When I was pregnant, other than the growing number on the scale each week, the thing I hated most were parents telling me to ‘get my sleep now’, because essentially, my life as I knew it would be ending. I didn’t hate it because they were lying; sleeping-in is effectively over just as it was foretold. But, it conveyed a general feeling of dread about becoming a parent. Leading up to my due date I was making movie dates and salon appointments; cramming in all the things I could before the baby would swoop in and rob me of all personal pleasures. Or so I thought.
Sure, the first couple of months were tough, and in general the first year had a pretty steep learning curve, but I’m happy to report, I’ve been to the movies and the salon, more than once, post baby.
I’m not saying everyday is like riding a unicorn over a rainbow, because at times it can feel like a fight for survival. But those moments are far outweighed by the ones infused with so much pure joy, you feel your heart could burst. Translation? Becoming a parent is not the end of anything that really matters.
My husband and I?have done so many things that we never took the time to do before Jack. We rented a cabin on the beach in Eastport this past summer, spent sunny sunday mornings at Lester’s Farm and headed off to the pool for a swim more times than I can count. Simple things? For sure, but so much fun and right in our backyard all this time. In wanting to give Jack positive, joyful memories, we are drawing a sweeter taste out of life too. That’s what softens the sharper edges of parenting; teething, allergies, illness, uncertainty and the anxiety that you might not get it right.
I do?understand the ‘get your sleep now,’ warnings even if I don’t like them. When you’re already in the trenches raising a child and you see a couple expecting their first, there are some rainbow and roses expectations that can strike you as funny.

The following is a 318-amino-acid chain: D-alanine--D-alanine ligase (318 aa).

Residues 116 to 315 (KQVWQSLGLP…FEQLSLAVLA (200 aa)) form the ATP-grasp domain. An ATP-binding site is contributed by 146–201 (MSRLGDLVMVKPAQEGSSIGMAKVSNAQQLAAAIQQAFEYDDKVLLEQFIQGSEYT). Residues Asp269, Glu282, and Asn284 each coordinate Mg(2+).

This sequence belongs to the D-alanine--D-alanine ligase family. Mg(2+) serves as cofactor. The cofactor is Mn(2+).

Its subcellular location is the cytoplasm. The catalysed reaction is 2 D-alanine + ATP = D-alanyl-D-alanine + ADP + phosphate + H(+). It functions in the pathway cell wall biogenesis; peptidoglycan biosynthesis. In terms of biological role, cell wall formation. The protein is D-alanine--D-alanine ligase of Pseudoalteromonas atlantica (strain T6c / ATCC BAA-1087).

The nursery is in perfect order, socks colour coordinated, clothes hung perfectly in a row in the closet. The momma-to-be still has perfectly flat ironed hair and make-up. I’ve been guilty of thinking, ‘oh honey, things are going to change.’ I?was that first time expectant mom, and now the rookie parent on the other side. Jack’s sock drawer today? Controlled chaos. My hair? Usually resting on top of my head in a semi-wet bun.
But here’s the thing; heading into the vast expanse of parenthood, one should not equate their baby to an 8lb ball and chain. Yes your life will change, your priorities will shift, somedays you won’t make it to the shower, and you’ll likely never use the bathroom alone again.
But for every time I’ve been spit up on, had a little nose wipe itself in my clean shirt, battled through sleepless nights and explosive diapers, there’s a little boy who runs to me, clapping his hands, when I come home at the end of the day.
So, you take the good with the bad, roll with the punches, and in the midst of it all, maybe discover the meaning of life. As ridiculously cliche as it sounds, giving Jack a reason to smile, gives me purpose and makes me better at loving and giving.
Try telling expectant parents to buckle up, because they are in for one heck of a joy ride. Sleep will come sooner or later.